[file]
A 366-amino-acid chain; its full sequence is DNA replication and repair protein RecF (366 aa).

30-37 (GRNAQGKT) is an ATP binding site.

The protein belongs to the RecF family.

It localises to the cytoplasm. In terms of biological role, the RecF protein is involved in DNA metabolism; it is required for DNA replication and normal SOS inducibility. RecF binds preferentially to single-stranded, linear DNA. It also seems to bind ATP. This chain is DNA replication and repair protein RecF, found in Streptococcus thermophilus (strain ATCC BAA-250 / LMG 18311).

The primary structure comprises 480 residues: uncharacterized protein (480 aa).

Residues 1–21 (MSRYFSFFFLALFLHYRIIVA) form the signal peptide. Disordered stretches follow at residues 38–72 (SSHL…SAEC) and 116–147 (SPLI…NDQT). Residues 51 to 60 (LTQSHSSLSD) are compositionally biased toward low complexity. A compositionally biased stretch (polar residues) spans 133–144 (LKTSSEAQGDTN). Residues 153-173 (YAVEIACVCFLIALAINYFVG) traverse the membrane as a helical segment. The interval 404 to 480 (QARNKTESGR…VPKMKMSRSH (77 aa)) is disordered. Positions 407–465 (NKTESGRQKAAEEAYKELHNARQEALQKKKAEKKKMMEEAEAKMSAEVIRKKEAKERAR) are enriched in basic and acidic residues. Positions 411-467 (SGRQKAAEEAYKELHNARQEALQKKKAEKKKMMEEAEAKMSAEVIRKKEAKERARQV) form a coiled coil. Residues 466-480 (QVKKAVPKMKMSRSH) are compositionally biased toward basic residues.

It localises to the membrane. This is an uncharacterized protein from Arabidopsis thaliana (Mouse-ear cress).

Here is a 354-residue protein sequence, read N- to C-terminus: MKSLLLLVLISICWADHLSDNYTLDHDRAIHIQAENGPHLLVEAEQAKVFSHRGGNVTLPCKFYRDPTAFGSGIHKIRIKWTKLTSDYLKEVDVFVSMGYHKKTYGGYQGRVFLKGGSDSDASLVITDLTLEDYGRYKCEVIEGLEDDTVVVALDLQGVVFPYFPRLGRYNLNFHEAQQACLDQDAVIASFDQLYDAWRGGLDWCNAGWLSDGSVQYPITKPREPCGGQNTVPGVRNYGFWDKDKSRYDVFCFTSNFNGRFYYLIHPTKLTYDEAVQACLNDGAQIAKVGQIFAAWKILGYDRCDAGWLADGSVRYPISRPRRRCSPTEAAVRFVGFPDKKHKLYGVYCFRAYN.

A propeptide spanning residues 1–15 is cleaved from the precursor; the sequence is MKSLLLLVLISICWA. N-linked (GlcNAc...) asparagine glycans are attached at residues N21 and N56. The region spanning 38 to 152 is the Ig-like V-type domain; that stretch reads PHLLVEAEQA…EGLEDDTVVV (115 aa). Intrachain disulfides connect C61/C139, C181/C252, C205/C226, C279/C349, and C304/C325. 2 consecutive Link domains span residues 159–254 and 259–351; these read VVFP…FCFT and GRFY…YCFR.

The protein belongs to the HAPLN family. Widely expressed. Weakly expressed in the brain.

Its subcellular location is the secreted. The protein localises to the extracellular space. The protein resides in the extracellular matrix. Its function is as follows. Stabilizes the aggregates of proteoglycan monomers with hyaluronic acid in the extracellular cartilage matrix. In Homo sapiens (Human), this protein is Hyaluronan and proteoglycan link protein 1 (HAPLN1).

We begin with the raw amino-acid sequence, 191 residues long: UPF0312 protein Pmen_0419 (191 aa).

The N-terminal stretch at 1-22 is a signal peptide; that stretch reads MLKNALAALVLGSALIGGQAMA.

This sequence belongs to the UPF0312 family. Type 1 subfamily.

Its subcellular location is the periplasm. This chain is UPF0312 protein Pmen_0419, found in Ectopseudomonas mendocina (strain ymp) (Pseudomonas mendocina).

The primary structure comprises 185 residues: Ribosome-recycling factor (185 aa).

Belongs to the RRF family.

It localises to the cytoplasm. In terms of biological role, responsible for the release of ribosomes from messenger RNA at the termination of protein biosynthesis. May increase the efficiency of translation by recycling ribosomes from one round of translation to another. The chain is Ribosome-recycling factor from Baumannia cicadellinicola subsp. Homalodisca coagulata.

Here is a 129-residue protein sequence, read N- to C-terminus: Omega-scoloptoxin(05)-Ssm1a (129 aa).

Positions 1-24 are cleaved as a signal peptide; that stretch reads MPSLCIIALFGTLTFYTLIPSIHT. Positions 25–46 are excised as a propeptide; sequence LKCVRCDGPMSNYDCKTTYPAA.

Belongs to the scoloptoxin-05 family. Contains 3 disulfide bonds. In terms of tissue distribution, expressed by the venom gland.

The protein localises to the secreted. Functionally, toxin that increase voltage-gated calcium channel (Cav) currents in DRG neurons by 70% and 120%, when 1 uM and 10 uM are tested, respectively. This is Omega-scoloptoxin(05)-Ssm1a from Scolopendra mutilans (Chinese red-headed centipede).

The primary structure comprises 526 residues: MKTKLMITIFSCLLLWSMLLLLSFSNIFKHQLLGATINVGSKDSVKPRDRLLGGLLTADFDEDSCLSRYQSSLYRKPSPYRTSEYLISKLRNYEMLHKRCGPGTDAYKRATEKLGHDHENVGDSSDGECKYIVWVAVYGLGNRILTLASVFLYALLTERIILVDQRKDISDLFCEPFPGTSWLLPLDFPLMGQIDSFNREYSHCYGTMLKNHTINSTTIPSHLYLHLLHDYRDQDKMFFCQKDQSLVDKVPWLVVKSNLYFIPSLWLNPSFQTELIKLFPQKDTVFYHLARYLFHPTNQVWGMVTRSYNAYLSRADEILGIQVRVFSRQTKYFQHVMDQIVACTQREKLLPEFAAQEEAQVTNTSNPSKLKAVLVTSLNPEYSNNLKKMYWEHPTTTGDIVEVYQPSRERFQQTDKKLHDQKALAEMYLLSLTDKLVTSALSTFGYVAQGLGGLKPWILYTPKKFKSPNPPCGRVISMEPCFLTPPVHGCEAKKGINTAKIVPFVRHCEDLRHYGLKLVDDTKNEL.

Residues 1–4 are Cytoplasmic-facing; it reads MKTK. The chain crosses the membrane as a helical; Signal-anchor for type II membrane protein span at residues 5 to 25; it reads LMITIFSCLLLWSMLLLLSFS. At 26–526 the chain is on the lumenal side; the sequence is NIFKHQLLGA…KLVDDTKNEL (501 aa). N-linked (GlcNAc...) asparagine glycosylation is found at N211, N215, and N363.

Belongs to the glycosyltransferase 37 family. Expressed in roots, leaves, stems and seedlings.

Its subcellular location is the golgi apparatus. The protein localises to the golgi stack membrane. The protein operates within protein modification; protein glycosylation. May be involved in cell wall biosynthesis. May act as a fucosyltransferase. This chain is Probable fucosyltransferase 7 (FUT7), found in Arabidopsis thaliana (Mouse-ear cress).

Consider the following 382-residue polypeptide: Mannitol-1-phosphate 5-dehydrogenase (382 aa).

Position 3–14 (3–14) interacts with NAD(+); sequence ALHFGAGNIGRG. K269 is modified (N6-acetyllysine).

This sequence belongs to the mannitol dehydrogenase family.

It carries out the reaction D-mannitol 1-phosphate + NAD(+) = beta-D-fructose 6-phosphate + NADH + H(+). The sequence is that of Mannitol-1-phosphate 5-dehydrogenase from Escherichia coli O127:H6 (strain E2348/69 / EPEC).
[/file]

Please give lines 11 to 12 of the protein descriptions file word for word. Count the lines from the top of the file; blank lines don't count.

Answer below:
Its subcellular location is the secreted. The protein localises to the extracellular space. The protein resides in the extracellular matrix. Its function is as follows. Stabilizes the aggregates of proteoglycan monomers with hyaluronic acid in the extracellular cartilage matrix. In Homo sapiens (Human), this protein is Hyaluronan and proteoglycan link protein 1 (HAPLN1).

We begin with the raw amino-acid sequence, 191 residues long: UPF0312 protein Pmen_0419 (191 aa).